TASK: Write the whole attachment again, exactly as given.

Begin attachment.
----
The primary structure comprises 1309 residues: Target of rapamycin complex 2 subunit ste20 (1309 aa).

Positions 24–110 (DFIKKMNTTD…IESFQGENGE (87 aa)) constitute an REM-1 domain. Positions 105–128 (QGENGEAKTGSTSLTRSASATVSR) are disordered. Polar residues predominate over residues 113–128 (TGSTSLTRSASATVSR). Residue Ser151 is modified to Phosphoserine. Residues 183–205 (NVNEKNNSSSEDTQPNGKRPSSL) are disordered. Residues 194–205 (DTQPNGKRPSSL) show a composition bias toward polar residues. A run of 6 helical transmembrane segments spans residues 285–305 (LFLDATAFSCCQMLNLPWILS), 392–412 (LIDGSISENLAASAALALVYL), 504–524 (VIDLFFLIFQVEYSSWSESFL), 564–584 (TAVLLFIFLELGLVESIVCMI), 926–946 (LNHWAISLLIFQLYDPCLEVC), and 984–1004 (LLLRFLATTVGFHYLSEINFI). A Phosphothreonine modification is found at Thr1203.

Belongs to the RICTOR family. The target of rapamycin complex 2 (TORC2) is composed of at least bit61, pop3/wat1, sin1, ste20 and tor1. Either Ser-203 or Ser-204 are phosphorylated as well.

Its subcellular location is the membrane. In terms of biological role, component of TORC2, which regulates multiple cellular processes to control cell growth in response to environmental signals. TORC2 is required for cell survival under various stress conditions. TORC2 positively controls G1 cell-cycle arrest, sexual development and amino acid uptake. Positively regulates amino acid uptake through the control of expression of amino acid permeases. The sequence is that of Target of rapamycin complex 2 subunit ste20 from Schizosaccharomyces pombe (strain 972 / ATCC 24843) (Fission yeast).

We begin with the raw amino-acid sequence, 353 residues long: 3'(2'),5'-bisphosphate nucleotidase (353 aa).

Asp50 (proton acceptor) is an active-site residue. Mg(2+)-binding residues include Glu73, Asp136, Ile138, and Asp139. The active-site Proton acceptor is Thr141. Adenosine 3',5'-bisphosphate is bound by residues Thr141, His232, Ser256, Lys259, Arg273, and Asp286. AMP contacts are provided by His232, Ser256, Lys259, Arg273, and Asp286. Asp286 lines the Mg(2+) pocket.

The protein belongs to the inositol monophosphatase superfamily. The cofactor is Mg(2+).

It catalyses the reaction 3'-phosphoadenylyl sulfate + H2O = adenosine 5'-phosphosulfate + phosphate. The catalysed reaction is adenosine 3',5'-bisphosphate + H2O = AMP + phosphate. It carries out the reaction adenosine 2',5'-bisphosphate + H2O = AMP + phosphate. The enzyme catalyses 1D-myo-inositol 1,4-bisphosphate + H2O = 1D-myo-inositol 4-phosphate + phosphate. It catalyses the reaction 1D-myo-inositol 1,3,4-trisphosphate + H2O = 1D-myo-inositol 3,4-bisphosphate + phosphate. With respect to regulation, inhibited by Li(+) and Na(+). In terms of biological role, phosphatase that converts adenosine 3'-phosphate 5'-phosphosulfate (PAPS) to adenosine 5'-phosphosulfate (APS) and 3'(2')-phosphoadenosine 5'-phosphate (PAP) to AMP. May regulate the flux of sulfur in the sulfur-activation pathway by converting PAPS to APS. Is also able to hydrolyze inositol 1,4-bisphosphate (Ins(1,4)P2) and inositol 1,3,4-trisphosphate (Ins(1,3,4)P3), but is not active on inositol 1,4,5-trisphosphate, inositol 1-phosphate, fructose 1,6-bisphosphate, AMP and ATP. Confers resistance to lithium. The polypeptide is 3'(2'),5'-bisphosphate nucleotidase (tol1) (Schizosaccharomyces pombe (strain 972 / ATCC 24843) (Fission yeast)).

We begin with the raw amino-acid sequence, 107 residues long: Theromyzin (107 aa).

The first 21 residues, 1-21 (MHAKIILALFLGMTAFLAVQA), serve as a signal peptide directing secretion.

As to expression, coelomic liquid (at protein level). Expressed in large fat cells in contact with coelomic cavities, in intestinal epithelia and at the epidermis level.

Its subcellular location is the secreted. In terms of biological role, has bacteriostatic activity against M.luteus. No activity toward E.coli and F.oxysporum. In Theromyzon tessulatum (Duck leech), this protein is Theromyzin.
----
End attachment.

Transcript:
The primary structure comprises 1309 residues: Target of rapamycin complex 2 subunit ste20 (1309 aa).

Positions 24–110 (DFIKKMNTTD…IESFQGENGE (87 aa)) constitute an REM-1 domain. Positions 105–128 (QGENGEAKTGSTSLTRSASATVSR) are disordered. Polar residues predominate over residues 113–128 (TGSTSLTRSASATVSR). Residue Ser151 is modified to Phosphoserine. Residues 183–205 (NVNEKNNSSSEDTQPNGKRPSSL) are disordered. Residues 194–205 (DTQPNGKRPSSL) show a composition bias toward polar residues. A run of 6 helical transmembrane segments spans residues 285–305 (LFLDATAFSCCQMLNLPWILS), 392–412 (LIDGSISENLAASAALALVYL), 504–524 (VIDLFFLIFQVEYSSWSESFL), 564–584 (TAVLLFIFLELGLVESIVCMI), 926–946 (LNHWAISLLIFQLYDPCLEVC), and 984–1004 (LLLRFLATTVGFHYLSEINFI). A Phosphothreonine modification is found at Thr1203.

Belongs to the RICTOR family. The target of rapamycin complex 2 (TORC2) is composed of at least bit61, pop3/wat1, sin1, ste20 and tor1. Either Ser-203 or Ser-204 are phosphorylated as well.

Its subcellular location is the membrane. In terms of biological role, component of TORC2, which regulates multiple cellular processes to control cell growth in response to environmental signals. TORC2 is required for cell survival under various stress conditions. TORC2 positively controls G1 cell-cycle arrest, sexual development and amino acid uptake. Positively regulates amino acid uptake through the control of expression of amino acid permeases. The sequence is that of Target of rapamycin complex 2 subunit ste20 from Schizosaccharomyces pombe (strain 972 / ATCC 24843) (Fission yeast).

We begin with the raw amino-acid sequence, 353 residues long: 3'(2'),5'-bisphosphate nucleotidase (353 aa).

Asp50 (proton acceptor) is an active-site residue. Mg(2+)-binding residues include Glu73, Asp136, Ile138, and Asp139. The active-site Proton acceptor is Thr141. Adenosine 3',5'-bisphosphate is bound by residues Thr141, His232, Ser256, Lys259, Arg273, and Asp286. AMP contacts are provided by His232, Ser256, Lys259, Arg273, and Asp286. Asp286 lines the Mg(2+) pocket.

The protein belongs to the inositol monophosphatase superfamily. The cofactor is Mg(2+).

It catalyses the reaction 3'-phosphoadenylyl sulfate + H2O = adenosine 5'-phosphosulfate + phosphate. The catalysed reaction is adenosine 3',5'-bisphosphate + H2O = AMP + phosphate. It carries out the reaction adenosine 2',5'-bisphosphate + H2O = AMP + phosphate. The enzyme catalyses 1D-myo-inositol 1,4-bisphosphate + H2O = 1D-myo-inositol 4-phosphate + phosphate. It catalyses the reaction 1D-myo-inositol 1,3,4-trisphosphate + H2O = 1D-myo-inositol 3,4-bisphosphate + phosphate. With respect to regulation, inhibited by Li(+) and Na(+). In terms of biological role, phosphatase that converts adenosine 3'-phosphate 5'-phosphosulfate (PAPS) to adenosine 5'-phosphosulfate (APS) and 3'(2')-phosphoadenosine 5'-phosphate (PAP) to AMP. May regulate the flux of sulfur in the sulfur-activation pathway by converting PAPS to APS. Is also able to hydrolyze inositol 1,4-bisphosphate (Ins(1,4)P2) and inositol 1,3,4-trisphosphate (Ins(1,3,4)P3), but is not active on inositol 1,4,5-trisphosphate, inositol 1-phosphate, fructose 1,6-bisphosphate, AMP and ATP. Confers resistance to lithium. The polypeptide is 3'(2'),5'-bisphosphate nucleotidase (tol1) (Schizosaccharomyces pombe (strain 972 / ATCC 24843) (Fission yeast)).

We begin with the raw amino-acid sequence, 107 residues long: Theromyzin (107 aa).

The first 21 residues, 1-21 (MHAKIILALFLGMTAFLAVQA), serve as a signal peptide directing secretion.

As to expression, coelomic liquid (at protein level). Expressed in large fat cells in contact with coelomic cavities, in intestinal epithelia and at the epidermis level.

Its subcellular location is the secreted. In terms of biological role, has bacteriostatic activity against M.luteus. No activity toward E.coli and F.oxysporum. In Theromyzon tessulatum (Duck leech), this protein is Theromyzin.